TWELFTH HOUSE: This house is about “the inner you” and “how you don’t want to project yourself into the world.” It is the house of secret fears, secret enemies, and self-undoing. Here we find that which tends to “negate our ego.” Matters governed by the 12th House include some religions, large institutions (government, the military, corporations, hospitals, prisons). Here there is a strong desire for secrecy or, at the very least, privacy.

When asking the type of question I am asking, we are instructed by Monte Farber to use the blue panels on each card for our answer. For The South Node in Leo in the 12th House, we receive these three statements:

  • Spiritual: There will not be self-confidence to create your faith
  • Mental: Anxiety about taking a chance on hidden tendencies
  • Physical: Trouble resulting from the impressiveness of large institutions or overwhelming events

If I weave all of this together, I get a sense that (at this moment in time anyway) I am not likely to have the self-confidence to create my own faith system or spiritual path because I have a lot of anxiety about how hidden tendencies might come across or manifest. This mental anxiety is based, at least in part, on the significance or power of large institutions (or institutionalized beliefs?) There is a “fear of coming out” vibe here that tells me I am not yet ready to take a public stand in the spiritual or faith arena. I am still too unsure of how to present or reveal hidden tendencies that may not be received well by “the establishment” in the physical, material world.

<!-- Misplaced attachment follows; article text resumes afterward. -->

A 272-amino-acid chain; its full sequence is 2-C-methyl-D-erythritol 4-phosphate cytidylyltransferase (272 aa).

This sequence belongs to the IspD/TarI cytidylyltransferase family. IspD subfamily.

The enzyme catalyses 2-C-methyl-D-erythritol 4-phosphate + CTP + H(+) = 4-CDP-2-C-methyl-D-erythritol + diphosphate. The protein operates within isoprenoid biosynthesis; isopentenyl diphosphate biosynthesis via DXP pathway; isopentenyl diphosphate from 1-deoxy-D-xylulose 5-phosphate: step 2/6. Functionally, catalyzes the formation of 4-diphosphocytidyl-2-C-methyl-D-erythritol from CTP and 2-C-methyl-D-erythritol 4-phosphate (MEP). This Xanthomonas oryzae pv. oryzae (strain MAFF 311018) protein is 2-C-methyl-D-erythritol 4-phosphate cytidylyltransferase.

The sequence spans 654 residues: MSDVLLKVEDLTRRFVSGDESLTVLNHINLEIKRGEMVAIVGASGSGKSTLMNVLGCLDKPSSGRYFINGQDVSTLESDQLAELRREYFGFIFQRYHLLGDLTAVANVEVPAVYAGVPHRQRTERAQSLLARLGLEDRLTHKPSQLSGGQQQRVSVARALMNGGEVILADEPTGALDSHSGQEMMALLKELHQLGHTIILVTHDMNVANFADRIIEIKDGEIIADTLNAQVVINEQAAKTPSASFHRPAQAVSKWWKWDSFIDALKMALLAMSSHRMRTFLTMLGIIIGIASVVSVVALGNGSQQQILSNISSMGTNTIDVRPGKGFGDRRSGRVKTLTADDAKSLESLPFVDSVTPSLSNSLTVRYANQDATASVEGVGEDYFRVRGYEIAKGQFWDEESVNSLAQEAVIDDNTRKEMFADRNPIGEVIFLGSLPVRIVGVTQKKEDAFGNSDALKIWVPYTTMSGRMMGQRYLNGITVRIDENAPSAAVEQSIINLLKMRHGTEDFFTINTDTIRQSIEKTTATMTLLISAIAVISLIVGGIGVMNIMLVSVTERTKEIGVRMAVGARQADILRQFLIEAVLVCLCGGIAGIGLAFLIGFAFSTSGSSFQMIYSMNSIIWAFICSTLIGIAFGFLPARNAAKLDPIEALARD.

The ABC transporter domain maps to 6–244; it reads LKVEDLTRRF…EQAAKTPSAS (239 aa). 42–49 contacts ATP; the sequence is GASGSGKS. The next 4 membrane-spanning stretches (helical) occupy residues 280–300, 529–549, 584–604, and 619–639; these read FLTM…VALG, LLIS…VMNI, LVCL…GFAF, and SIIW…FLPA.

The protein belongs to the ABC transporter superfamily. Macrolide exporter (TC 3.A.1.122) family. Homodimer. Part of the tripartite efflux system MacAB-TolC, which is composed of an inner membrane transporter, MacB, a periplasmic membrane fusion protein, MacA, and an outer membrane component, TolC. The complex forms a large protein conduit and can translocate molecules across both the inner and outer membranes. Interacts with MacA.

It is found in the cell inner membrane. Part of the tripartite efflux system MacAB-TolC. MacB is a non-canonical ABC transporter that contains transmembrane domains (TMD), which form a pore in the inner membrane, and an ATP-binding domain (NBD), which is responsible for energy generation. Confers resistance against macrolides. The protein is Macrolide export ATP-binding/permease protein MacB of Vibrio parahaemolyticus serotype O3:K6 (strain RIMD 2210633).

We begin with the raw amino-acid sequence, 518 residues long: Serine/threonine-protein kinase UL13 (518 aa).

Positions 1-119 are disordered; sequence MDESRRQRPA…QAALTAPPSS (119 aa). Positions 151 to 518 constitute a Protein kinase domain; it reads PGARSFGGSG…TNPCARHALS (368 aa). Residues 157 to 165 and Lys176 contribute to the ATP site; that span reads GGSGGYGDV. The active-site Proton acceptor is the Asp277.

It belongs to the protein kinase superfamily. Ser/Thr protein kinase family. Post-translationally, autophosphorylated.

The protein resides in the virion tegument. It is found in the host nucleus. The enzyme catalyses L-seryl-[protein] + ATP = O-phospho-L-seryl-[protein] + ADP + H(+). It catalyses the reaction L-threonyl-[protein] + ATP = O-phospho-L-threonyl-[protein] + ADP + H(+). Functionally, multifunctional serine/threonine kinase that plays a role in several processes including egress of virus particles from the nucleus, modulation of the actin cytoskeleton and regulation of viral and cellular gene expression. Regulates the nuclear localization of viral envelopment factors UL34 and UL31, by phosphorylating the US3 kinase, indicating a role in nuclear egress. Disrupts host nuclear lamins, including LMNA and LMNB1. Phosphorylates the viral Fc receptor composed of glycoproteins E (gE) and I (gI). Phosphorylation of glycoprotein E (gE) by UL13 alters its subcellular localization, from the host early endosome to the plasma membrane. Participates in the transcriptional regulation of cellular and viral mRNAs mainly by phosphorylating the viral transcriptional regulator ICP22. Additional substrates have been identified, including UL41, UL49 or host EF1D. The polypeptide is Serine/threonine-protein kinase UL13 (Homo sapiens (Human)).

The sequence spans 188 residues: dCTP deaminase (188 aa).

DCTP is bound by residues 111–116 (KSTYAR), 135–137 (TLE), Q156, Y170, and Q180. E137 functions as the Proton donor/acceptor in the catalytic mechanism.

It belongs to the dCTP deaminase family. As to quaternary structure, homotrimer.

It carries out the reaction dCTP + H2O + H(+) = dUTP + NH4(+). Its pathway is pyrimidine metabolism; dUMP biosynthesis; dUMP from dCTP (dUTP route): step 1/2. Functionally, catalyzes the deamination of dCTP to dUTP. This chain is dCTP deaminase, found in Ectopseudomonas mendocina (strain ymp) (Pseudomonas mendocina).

Alternatively, I can view these cards as representing different situations/moods/atmospheres in the spiritual realm, mental realm, and physical realm. The "hidden tendencies" causing my mental anxiety may or may not be related to my faith. The trouble from the "impressiveness of large institutions or overwhelming events" might have nothing to do with the other two. I could be looking at the possibility of health or financial problems connected somehow to large institutions or overwhelming events.

Monday, February 6, 2017

REVIEW: Tarot by Design Workbook by Diana Heyne


Tarot by Design Workbook
8.5 x 10
176 pages